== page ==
Holy Communion is a valued sacrament in Lutheranism, and a Lutheran child's First Communion is an important occasion. The age of First Communion varies across denominations and even within congregations, and a Lutheran's First Communion usually ranges from ages 5 to 14. A Lutheran's First Communion is often preceded by a form of catechesis, which is education on religious doctrine.
Lutheran Beliefs Regarding Communion
Holy Communion, along with Baptism, is one of the two sacraments in Lutheranism. Part III, article VI of the Smalcald Articles in the Book of Concord — the Reformation-era confessional documents of the Lutheran church — states that Lutherans reject the Catholic idea of transubstantiation. This means that the bread and wine remain bread and wine rather than transforming into the body and blood of Jesus Christ, but it is still believed that Jesus is present at the ceremony.
Preparation: Learning the Catechism
When a Lutheran child receives Holy Communion for the first time, that child is supposed to understand what the sacrament means. The most basic teaching of the Lutheran Church — and the easiest and quickest to learn — is Luther's Small Catechism in the Book of Concord. The Small Catechism is often taught to children before a First Communion, and regarding Holy Communion, article VI teaches that the most important part of receiving the sacrament is the belief and understanding of words such as "given for you" and "shed for you for the forgiveness of sins."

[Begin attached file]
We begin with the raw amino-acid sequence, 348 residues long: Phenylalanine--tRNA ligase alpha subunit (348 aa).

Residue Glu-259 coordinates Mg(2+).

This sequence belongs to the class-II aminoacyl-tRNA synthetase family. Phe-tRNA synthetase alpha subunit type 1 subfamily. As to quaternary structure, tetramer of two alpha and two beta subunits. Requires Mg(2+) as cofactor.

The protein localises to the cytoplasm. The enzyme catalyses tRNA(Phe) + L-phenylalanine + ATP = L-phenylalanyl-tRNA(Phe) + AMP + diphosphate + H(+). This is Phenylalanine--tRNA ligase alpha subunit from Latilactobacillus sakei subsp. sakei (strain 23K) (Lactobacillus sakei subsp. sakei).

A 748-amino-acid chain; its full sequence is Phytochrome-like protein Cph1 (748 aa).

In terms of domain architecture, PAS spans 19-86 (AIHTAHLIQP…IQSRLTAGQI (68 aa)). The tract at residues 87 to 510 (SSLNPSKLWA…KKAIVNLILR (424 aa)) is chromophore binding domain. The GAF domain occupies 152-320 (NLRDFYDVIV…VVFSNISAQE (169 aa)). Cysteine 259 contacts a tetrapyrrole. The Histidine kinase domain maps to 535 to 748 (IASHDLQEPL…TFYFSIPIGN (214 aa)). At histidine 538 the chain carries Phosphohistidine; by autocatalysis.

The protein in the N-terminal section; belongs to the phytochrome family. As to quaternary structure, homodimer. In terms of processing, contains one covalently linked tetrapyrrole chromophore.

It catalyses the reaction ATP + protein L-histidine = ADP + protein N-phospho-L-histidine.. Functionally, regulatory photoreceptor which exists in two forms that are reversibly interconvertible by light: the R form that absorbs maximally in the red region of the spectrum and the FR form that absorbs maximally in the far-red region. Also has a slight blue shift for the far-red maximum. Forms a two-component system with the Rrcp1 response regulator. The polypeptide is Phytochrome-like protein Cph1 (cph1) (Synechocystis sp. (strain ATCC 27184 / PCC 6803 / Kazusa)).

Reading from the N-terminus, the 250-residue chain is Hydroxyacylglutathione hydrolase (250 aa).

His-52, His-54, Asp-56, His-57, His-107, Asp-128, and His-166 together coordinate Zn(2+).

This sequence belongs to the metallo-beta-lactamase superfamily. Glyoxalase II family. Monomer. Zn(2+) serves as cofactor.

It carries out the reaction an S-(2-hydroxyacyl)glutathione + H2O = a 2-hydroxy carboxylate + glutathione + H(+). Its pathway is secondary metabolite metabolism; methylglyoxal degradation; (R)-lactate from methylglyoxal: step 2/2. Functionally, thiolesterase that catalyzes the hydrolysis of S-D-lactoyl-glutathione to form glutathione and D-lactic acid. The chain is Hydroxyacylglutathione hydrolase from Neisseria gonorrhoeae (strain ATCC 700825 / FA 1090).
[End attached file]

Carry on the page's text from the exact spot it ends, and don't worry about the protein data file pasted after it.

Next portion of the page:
When Lutherans Do First Communion
There is no set age for a Lutheran to receive First Communion. A century ago, it was normal for First Communion to be tied to Confirmation, which happens around age 14, but now First Communion generally happens around the 5th grade. The reason for this discrepancy is the Lutheran emphasis of Scripture over tradition. Since there is nothing in Scripture about the age of a child's first Holy Communion, the practice is open to interpretation. The Evangelical Lutheran Church in America (ELCA), the largest Lutheran sect in the U.S., recommends that a continuing conversation between the pastor, the child and the parents should be the basis for setting the age for First Communion.
Differences Among Lutheran Denominations
The greatest difference between the two largest Lutheran denominations in the U.S. — the ELCA and the Lutheran Church Missouri Synod (LCMS) — is open versus closed communion. In an ELCA Church, all baptized Christians are welcome to receive Holy Communion along with the child receiving his First Communion. In the LCMS, however, one must adhere to the principles of that particular church to receive Holy Communion. The LCMS does this because it believes in confessional unity during Holy Communion, which means that all people partaking in the sacrament should believe the same thing about what is taking place.
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